Poetry and music are such a gift. I love the way it communicates from the heart and expresses real human emotion that, while unique to the individual, is also common to humankind. That is why I love the Psalms so much. The Psalmists shared with us the heights and depths of what it means to know, love and experience God in every day life. We may not experience the same circumstances or trials that they did but we relate to their cries of the heart as they give voice to what our own hearts feel. The following reflection is my own adaption of Psalm 127..
Watching You, Watching me
When I am alone, afraid and downcast
Where can I go for help?
Where can I run for protection;
to be known, loved, accepted?
I raise my eyes to the heavens;
To my Creator, the Maker of heaven and earth.
I look to the Lord, my Forever;
To the One who never sleeps
and whose eyes are looking at me.
You are my Shelter;
The Protector of my life.
I will not be afraid
for I am watching you,
and you're watching me.
The sun beats down. The ground is hot and parched and so am I. I head out to the well in the heat of the day to avoid bumping into anyone. I hate the way people stare and whisper as I walk by. They have no idea of the pain of my loss and the burdens I carry every day.
As I approach the well and prepare to draw water, I notice a man walking this way. My heart sinks. I can see he is a Jew. I prepare myself for a serve of judgement and shame. To my surprise he asks me for water. Doesn’t he realise who I am? “You are a Jew and I am a Samaritan woman. How can you ask me for a drink?” I wait for the look of horror on his face as he hears my response... but there is nothing, not a grimace, not a flinch. He begins talking about some kind of living water and how I should be asking him for water. I’m curious. Who is this man and what is he talking about? He doesn’t even have anything to draw with. This water he speaks of does sound wonderful though. I carry my ‘burden’ every day to and from this well. I thirst, Oh how I thirst. Water of life that bubbles up and overflows into eternal life; that sounds like something I would like to have. “Sir, give me this water you speak of so I won’t get thirsty and have to keep coming here to draw water.”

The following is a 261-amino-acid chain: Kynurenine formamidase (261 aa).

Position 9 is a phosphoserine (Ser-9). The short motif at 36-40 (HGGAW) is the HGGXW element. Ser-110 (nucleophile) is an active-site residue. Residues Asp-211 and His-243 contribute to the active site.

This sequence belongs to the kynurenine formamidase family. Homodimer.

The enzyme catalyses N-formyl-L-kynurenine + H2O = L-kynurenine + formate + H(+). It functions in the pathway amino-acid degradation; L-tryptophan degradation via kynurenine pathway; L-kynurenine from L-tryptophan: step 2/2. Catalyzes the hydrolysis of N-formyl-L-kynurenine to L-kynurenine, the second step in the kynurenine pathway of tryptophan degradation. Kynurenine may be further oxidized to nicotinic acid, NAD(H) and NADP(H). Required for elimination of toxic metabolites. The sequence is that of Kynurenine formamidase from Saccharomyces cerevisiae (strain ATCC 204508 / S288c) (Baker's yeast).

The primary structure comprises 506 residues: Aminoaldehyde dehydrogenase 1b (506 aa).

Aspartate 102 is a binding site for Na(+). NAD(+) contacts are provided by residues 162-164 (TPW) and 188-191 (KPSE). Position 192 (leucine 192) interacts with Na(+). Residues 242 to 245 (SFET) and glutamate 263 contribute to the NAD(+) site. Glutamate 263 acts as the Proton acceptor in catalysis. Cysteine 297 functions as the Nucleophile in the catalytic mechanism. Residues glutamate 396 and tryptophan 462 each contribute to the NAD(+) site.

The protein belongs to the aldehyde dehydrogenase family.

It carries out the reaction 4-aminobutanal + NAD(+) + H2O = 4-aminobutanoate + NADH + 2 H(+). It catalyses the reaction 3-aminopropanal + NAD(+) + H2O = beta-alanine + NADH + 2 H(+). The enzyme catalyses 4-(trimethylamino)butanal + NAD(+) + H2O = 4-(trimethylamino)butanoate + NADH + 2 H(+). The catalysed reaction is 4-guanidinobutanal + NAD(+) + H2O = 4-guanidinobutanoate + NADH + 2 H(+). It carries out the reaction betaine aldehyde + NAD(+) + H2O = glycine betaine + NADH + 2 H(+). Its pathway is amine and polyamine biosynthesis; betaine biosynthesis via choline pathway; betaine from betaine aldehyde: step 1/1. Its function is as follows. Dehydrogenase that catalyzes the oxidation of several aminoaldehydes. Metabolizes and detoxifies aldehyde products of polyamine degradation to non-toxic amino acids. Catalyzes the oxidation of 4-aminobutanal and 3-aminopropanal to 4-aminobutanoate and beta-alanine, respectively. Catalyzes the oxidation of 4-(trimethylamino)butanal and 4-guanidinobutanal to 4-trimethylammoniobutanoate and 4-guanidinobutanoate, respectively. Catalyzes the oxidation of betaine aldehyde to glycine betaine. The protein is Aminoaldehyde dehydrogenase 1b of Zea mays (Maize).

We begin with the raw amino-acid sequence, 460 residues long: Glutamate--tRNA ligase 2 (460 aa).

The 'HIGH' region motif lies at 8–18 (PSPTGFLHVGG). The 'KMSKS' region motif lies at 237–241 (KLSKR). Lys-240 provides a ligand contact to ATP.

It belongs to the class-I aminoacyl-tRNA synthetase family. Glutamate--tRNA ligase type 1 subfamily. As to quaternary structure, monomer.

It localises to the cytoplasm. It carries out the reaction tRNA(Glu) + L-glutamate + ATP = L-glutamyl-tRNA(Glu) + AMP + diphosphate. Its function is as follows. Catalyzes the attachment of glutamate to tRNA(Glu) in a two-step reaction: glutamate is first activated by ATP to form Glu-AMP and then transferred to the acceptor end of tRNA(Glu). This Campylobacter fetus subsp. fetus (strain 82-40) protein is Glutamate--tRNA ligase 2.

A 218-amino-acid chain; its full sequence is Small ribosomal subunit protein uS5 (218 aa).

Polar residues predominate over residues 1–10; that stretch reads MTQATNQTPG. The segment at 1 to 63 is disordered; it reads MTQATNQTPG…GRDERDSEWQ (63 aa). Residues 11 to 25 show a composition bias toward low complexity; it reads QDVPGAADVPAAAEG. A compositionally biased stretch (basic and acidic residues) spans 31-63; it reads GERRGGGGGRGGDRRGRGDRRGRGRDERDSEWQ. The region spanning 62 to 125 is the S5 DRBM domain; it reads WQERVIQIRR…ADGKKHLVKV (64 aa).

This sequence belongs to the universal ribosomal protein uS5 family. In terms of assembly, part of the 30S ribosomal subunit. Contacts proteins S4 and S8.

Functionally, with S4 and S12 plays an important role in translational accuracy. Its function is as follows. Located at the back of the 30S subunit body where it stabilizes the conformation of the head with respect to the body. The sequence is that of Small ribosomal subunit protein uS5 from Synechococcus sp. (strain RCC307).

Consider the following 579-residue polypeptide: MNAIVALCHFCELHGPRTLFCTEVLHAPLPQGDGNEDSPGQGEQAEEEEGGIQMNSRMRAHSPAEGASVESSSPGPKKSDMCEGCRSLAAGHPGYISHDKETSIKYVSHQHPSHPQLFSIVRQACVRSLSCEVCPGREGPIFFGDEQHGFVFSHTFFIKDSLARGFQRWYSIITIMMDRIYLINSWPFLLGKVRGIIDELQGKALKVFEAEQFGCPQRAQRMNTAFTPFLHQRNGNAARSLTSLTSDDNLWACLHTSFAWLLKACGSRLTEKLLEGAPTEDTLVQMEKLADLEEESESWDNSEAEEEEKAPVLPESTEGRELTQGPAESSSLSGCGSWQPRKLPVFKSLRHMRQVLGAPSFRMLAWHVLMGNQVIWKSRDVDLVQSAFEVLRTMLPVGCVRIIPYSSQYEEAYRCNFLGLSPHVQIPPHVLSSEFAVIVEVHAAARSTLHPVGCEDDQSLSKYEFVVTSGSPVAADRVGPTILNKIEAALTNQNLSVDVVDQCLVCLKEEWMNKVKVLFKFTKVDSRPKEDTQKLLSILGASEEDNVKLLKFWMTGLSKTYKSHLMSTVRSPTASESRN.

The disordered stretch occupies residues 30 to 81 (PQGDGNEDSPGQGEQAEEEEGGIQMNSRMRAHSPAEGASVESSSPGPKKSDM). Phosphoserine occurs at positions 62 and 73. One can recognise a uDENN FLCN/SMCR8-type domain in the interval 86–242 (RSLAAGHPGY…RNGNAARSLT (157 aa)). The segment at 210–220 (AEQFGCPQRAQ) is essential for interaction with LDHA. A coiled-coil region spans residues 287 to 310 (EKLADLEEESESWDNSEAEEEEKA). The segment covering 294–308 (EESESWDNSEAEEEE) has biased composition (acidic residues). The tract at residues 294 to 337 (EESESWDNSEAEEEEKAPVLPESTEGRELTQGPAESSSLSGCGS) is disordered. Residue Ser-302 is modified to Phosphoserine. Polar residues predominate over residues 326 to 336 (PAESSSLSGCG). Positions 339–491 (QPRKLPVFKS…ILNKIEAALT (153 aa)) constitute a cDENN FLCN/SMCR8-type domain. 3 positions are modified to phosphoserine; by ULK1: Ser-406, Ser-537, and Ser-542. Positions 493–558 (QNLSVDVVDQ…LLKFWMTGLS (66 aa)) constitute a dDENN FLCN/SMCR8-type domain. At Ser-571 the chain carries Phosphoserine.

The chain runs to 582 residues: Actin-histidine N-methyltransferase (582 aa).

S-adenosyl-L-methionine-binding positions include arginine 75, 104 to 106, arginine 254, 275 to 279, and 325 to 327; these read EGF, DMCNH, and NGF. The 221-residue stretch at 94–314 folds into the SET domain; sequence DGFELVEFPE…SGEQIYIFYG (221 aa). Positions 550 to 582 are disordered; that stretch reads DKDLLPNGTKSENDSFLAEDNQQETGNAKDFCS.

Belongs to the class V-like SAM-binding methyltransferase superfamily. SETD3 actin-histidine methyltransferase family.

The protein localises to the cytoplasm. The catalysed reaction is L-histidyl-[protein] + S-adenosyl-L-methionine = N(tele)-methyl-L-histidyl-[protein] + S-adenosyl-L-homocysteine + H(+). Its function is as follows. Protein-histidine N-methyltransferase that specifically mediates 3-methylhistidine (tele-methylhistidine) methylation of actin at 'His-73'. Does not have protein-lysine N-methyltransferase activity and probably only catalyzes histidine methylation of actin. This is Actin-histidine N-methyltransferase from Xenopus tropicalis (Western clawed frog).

I get the feeling he’s talking about a different kind of water. I see the way he looks at me; lovingly; gently; knowingly. Then he reveals a hidden truth about me. How can he know these things? Seeing every scar, every burden, every struggle, he pursues me with kindly eyes. He sees me and yet doesn’t judge me. He knows me and yet accepts me. I have to find out who this man is. “I see you are a prophet”. I am captivated by his response as he speaks of the Messiah and of a time when worshippers will worship in spirit and in truth. Then he declares “I who speak to you am he.” My water jar falls to the ground and I am overwhelmed with joy. Surely this is the Christ. I must tell the others.
What is in your jar? What are the burdens that you carry every day and try to hide from others? Bring your jar to the Well of Living water. Let Him who sees into the deepest part of your being and who knows everything that you ever did; let Him fill you with the water that heals, forgives, restores, liberates and wells up into eternal life.